One of the chief advantages of following the Paleo Diet is the wealth of health benefits gained without imposing constraints on an individual’s daily food structure, there are no stringent nutrient ratios or complications. Eating Paleo means making simple choices and eliminating any negative components from your diet. A Paleo plan involves eating large amounts of protein, in combination with simple plant varieties, wild berries and fresh vegetables. A Paleo Diet encourages a natural way of eating. This way of eating rejects any refined carbohydrates, and any manmade foods, under the assumption that most of our modern-day diseases have been caused by the over consumption of processed and unnatural foods.


Paleo, Keto, Slow Carb: How Are They Similar?

These three diets are often grouped together because they’re similar in these ways:

  • No grains or processed carbohydrates
  • No refined sugar
  • Encourage eating plenty of non-starchy vegetables and leafy greens

But the Paleo, Slow Carb and Keto diets have more differences than they do similarities.


Paleo, Slow Carb, Keto: Key Differences

While all three diets are all considered to be low carb diets and can all be used effectively to accomplish a certain result, the Keto Diet is more thorough and specific, while the Paleo and Slow Carb Diets are more long-term, lifestyle choices.

The Paleo diet curbs the intake of fruits and starchy vegetables, the Ketogenic Diet concentrates on maintaining your healthy fats at a level that keeps your body in a constant state of ketosis, the Slow Carb diet is a relatively simple and effective diet plan geared for weight loss through controlled insulin secretion. The Paleo and Keto diets require a bit more dedication and study, whereas the Slow Carb has been designed in an extremely simplistic manner to make it easy for everyone.


Carbohydrate Limitations

  • The Slow Carb diet restricts grains, refined sugar and all fruits. It does include starchy vegetables and legumes (legumes and beans) and has no restrictions on quantities.
  • Paleo diet does not include grains, legumes or any refined sugars, but there are no real limitations to the amount of carbohydrates you can consume from fruit and starchy vegetables.
  • The Keto diet keeps a very tight control on carbohydrate consumption. Keto’s goal is on keeping insulin levels very low and ketone levels very high.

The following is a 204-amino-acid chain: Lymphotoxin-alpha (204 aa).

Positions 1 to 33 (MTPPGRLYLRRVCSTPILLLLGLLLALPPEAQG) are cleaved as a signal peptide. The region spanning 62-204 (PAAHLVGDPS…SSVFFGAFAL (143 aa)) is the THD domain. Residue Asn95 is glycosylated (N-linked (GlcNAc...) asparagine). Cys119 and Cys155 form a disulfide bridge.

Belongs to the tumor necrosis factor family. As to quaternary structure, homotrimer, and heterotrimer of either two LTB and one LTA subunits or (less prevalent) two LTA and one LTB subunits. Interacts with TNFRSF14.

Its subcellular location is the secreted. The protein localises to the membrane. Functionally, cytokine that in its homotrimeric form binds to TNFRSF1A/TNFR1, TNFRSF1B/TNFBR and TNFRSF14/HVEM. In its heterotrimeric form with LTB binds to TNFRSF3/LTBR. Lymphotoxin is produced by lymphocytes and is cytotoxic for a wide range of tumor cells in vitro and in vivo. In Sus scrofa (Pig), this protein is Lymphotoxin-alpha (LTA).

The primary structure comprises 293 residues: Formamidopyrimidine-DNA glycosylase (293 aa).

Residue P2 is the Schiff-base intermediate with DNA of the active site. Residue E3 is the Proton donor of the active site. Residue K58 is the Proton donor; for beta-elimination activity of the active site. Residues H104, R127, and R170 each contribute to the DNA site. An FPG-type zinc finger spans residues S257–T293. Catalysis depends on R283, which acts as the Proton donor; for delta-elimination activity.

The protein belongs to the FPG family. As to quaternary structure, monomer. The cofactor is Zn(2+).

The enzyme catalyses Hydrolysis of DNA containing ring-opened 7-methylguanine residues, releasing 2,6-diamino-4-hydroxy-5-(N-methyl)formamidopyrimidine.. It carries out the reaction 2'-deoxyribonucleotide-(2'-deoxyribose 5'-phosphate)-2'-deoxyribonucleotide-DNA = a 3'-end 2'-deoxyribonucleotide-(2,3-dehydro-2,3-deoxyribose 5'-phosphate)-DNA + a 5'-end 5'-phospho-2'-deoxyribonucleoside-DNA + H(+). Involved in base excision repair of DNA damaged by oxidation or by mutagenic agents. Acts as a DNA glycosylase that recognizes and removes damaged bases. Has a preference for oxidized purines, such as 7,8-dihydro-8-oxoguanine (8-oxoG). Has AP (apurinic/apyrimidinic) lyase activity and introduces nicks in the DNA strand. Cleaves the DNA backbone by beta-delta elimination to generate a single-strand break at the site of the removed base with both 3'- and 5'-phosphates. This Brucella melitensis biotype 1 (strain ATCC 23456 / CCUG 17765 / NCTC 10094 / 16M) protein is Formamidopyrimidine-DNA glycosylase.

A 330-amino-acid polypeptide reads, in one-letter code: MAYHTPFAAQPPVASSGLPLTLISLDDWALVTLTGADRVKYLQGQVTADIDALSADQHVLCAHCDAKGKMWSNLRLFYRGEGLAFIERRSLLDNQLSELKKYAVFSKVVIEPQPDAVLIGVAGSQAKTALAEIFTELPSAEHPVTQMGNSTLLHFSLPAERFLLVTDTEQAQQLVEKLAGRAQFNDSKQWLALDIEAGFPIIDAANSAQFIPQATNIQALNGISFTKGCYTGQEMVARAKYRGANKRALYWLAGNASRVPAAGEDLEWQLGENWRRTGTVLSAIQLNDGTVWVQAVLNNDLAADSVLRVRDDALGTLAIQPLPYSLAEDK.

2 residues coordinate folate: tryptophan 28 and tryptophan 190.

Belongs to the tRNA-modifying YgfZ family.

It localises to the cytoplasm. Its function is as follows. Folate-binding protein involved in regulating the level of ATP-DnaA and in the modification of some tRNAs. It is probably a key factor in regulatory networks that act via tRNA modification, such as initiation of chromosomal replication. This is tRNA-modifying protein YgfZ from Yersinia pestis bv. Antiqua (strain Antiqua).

Dairy Products

  • The Slow Carb diet limits all dairy.
  • Paleo diet removes all dairy products due to the fact that lactose intolerances are very common.
  • Keto doesn’t restrict dairy, in fact for keto dairy is a great way to increase your fat intake.

High Fat

  • Slow Carb Diet does not have any specific guidelines about fat consumption.
  • The Ketogenic Diet is by definition high fat, in fact between 70-90 percent of calories consumed on the Keto Diet come from fat.
  • Paleo Diet does not necessarily have to be high in fat, Paleo, in its purest form, is high-fat. Nonetheless, as the paleo community grows and evolves so does the list of acceptable food changes.

Macronutrient Counting

  • Slow Carb does emphasize counting macronutrients, the main goal of the Slow Carb Diet is to remove certain food groups from your diet.
  • You do not have to abide by macronutrient measurements in order to follow the Paleo Diet.
  • To follow the Keto Diet, you must follow a specific macronutrient calculation, otherwise, you cannot maintain a state of ketosis.


So, when it comes to Paleo vs Slow Carb vs Keto — which diet is right for you?

There is no single way of eating that fits everyone. The best choice is always to go for a diet plan that you will be able to stick to for extended periods of time. You may also want to take into account your medical history when selecting which foods to include or eliminate from your diet. All diet plans can consist of nutritious, healthy selections, but are also fairly restrictive. Many people struggle to maintain a diet due to frustration or boredom. When they find that they can’t fight against cravings, or even find foods that are “allowed” on the diet. The Slow Carb Diet makes life a little easier for dieters in this sense. It is less restrictive than other diet plans and really was designed with the bored dieter in mind.

The Keto Diet is probably the most restrictive of all three, however, it can also lead to the most dramatic results regarding weight and fat loss. The Paleo and Slow Carb diets are less restrictive but can definitely produce weight loss results. It is possible to adopt a combination of Keto and Paleo diets, by following all the Keto macronutrient proportions while also removing all manmade carbohydrate sources.

If you are intrigued by any of these diets, it is best to go to your primary care provider or even speak with a sports nutritionist first. If your family has a history of heart disease, for example, your doctor may advise that you avoid the Ketogenic Diet. A sports nutritionist may encourage you to include more grains in your diet if you are an endurance athlete. Any of these diet plans can, of course, be adapted to meet your personal needs.

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Stephanie Contomichalos
Stephanie Contomichalos - Author

Stephanie Contomichalos is a sports enthusiast. She is an avid crossfitter, wakeboarder and has recently qualified as a Level 1 CrossFit coach. She is also an advocate for women’s sport and for using sport as a tool for development. She is currently living in Athens, Greece. To connect with Stephanie, follow her on Twitter (@ssconto) or on Instagram.